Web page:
Chinese women like to nag. It looks like it is ingrained in the culture. While a Chinese man probably has ways of dealing with this, I doubt a Western man would be able to contend with it very well. I certainly don't want it. I think the best option in regards to Chinese women would be to find one and then take her to some other country (not anglo countries, of course.) And then train her to relax, teaching her that there is more to life than studying, working, and seeking a new handbag from some European brand.

Maybe it is just worse where I am, but China seems to be fairly uniform in this.
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Postby Bao3niang » Mon Feb 03, 2014 1:35 am

I have noticed something in Anglo women. As an 18 year old guy, if I tried to get close to an Anglo woman that is just 20 or 21 (just 2-3 years older than me) and getting to know her, I am commonly met with "Ewwww! Stay away from me creep!" or "Gross! You are so young!" This applies to Anglo / Westernized women of all races.

On the other hand, 20+ Asian women (Chinese, Vietnamese, Filipinas) chat with me very freely and rarely have this kind of behavior. They may mention age at first, but once you really get to know them they will slowly not care so much.
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Postby Lust » Mon Feb 03, 2014 4:32 am

Baoniang, to be honest, it's pretty natural for women to want men who are rich/handsome/driven/have potential. People want to find partners with positive traits. For men, that means we want attractive women.

Anyways getting back on track, you have a leg up on native Chinese--your foreign citizenship. People in China are pretty desperate to get out of the country these days. They have a very favorable view of American and other Western countries. As long as you present yourself right (motivated and interesting), meeting and dating new girls in China shouldn't be too hard for you. Granted, some of them might be visa diggers.

If you really like older women that much, just say you're 20.
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Postby Mr Natural » Wed Feb 12, 2014 10:48 pm

Ghost wrote:Chinese women like to nag.


Especially about how you aren't living up to your potential (financially of course), which they have a habit of inflating. Why aren't you doing this or doing that, why do the neighbors have ... but we don't? The expectation is that you will work your ass off and be successful, and if you don't you will constantly hear about it. Now most of them will help you achieve that success, if you have a type A personality then you will probably never find a better partner. But you better get it done ..... or have a very very strong personality to deal with the bitching. I like em physically, some of them are just awesome physically. But if I wanted a nagging bitch fest I could find that in the USA. No thanks.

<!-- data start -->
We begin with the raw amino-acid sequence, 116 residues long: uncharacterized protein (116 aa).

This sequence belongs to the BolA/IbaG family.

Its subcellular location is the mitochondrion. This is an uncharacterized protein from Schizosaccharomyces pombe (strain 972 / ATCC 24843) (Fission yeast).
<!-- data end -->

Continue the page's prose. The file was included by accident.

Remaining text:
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Postby Richardrli » Thu Feb 13, 2014 10:41 am

Bao3niang, do you notice any differences between Beijing and Shanghai women? Granted that they're just about all shallow materialistic bitchy types.
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Postby Ghost » Thu Feb 13, 2014 11:44 am

Mr Natural wrote:
Ghost wrote:Chinese women like to nag.


Especially about how you aren't living up to your potential (financially of course), which they have a habit of inflating. Why aren't you doing this or doing that, why do the neighbors have ... but we don't? The expectation is that you will work your a** off and be successful, and if you don't you will constantly hear about it. Now most of them will help you achieve that success, if you have a type A personality then you will probably never find a better partner. But you better get it done ..... or have a very very strong personality to deal with the bitching. I like em physically, some of them are just awesome physically. But if I wanted a nagging bitch fest I could find that in the USA. No thanks.


Yeah, in that sense Chinese women are even worse than WW. And that's saying something! Chinese women are very hot though, and I finally realized how to get responses from CW on dating sites: just mention that you are a hard worker and have high financial aspirations, that you are educated, and that you are serious about marriage to a CW...they'll be all over you.
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Postby ladislav » Sat Feb 15, 2014 6:19 pm

the teacher that appears in the ads is 99.5% likely to be white/Caucasian. Again this all goes back to the wrong and f***ed up assumption by many Chinese parents that white=from an English speaking country.


Et tu Brute- even the Chinese think that? Don't they know that Russia- their neighbor does not speak English?

I think what they want is someone that looks like the gweilo on TV. They just finished watching some Hollywood movie and they want a teacher who looks like Bruce Willis to teach them.

Schools run by immigrants in CA go a step further. They want native born people only. So if you came from another country at age 1, you are not American to them. They even have job applications where birth place must indicated-illegal actually- to show the parents that the white person is a true American. They quickly learn the American " Where you originally from?" which indicates true and blue American-ness. So, those with thick European accents need not apply in CA.
A brain is a terrible thing to wash!
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Postby Ghost » Sun Feb 16, 2014 4:23 pm

ladislav wrote:
the teacher that appears in the ads is 99.5% likely to be white/Caucasian. Again this all goes back to the wrong and f***ed up assumption by many Chinese parents that white=from an English speaking country.